On January 15th, 2015, the Swiss National Bank eliminated it’s cap on the Swiss Franc in regards to the Euro. What does that mean? Well, up until that day, the SNB had said that the value of a Franc would be tied to the value of a Euro. Under that policy, they had maintained the Franc at a value of 1.20 Francs to 1 Euro.
Disclaimer: This post is being sponsored by ETX Capital. The content is mine, however, and isn’t influenced by their sponsorship.
Artificial Currency Valuation
In other words, they were artificially changing the value of their currency. And when they stopped artificially changing the value of their currency? The market corrected, and the Franc rose to a more reasonable exchange rate. At the same time, the Euro dropped. The big problem with all of that? There was no warning that it was going to happen. And as we all know from the housing crash in 2008, when there’s no warning, bad things can happen. Banks across Europe immediately felt the pressure. Within a day, it wasn’t just banks. It reached all the way down to many small investors around the globe. Most of those investors were FOREX investors. You see, FOREX investors invest in foreign currency with the expectation that the currency will increase in value. For years, the Franc was artificially stuck in one place. And then it wasn’t.
SNB Change Cost Many FOREX Traders
Many FOREX traders trade on margin, or leveraged investments. They’re required to keep a certain percentage of their overall investment in a cash account. Say $200 on a $10,000 investment. And when that $10,000 investment tanks and is suddenly worth only say, $1000? It’s not like they just get to walk away from that. They still owe the $9,000 they lost to the brokerage. But, just like in the housing crash, where many of the investing houses were over-leveraged on sub-prime mortgages, many of the investors simply didn’t have the cash to make up the difference. And many of the FOREX brokerages were left holding the bag, which left many of them in the same situation as the banks in the housing crash. Suddenly without much in the way of liquid funds and headed for bankruptcy.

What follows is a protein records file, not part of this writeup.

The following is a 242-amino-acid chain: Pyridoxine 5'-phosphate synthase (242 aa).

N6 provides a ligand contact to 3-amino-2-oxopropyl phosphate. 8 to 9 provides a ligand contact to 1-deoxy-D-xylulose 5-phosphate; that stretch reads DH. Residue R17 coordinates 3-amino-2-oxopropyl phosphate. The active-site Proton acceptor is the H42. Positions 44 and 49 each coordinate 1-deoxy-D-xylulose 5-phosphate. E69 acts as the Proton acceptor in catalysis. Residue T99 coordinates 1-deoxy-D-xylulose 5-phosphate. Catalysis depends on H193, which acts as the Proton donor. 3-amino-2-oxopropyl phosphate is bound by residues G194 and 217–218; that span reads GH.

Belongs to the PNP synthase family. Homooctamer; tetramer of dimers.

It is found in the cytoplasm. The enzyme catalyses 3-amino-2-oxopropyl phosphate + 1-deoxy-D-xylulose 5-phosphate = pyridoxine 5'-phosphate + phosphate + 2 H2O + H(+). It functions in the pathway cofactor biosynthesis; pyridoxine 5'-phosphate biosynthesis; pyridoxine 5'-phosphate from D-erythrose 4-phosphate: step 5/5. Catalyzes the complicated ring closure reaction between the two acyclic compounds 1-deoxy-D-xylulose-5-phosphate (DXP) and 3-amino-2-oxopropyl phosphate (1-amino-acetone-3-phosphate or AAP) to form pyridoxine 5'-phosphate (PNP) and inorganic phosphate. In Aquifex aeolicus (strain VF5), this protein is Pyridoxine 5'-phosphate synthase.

Much like the housing crash, there were a few brokerages that had been cautious with their leveraging, and actually managed to escape relatively well from the SNB issue. One such brokerage was ETX Capital in London. Not only did they come through the fray, but, according to LeapRate, they’re buying up some of the brokerages that didn’t make it through so cleanly.
Limited Leverage and Risk Aversion Saves the Day
So, how did ETX Capital make it through the SNB fiasco? According to a LeapRate interview with the CEO of ETX, it’s because they’re a more risk-averse brokerage. In other words, they put additional limits on the leveraged investing of their users. That risk-averse, limited leveraging, allowed them to take far smaller hits in the markets and recover much more quickly.
What can we learn from ETX? Some risk might be good for us, but we have to be really careful about how much risk and leverage we have.
Limiting Leveraged Risk is Good for Personal Finance Too
Let me put it this way. How many of you reading this have less than $1000 in the bank right now, and over $100,000 in mortgage, student loan, and credit card debt? That’s leveraging. Your credit score is a numerical indicator of the likely hood that you will repay a debt. The higher the credit score, the higher the likely hood that you’ll repay the debt. When you take on a mortgage, or use a credit card, you are leveraging your credit score (and future income) for that “investment” debt. (*note: Debt is never really an investment. Don’t treat it as such, please.)
Why do we leverage our credit and income for debt? Because very few of us will ever have the patience or will power to save up for years so that we can pay for a house with cash. Most of us can’t make it a year to save up for a good used car. So, we leverage ourselves out to buy the things we can’t buy with cash. The more debt we accumulate, the more leverage, and thus risk, we have.
What happened to people who bought houses with those sub-prime mortgages before the crash? We all know the answer. We saw it streaming across our televisions and the headlines of our newspapers for over a year. They were foreclosed on. The economy dipped so hard that there was serious discussion about it becoming another “Great Depression”. And those people lost their homes.
What if we were more like ETX Capital and other brokerages and banks that self-limit their leveraged risk?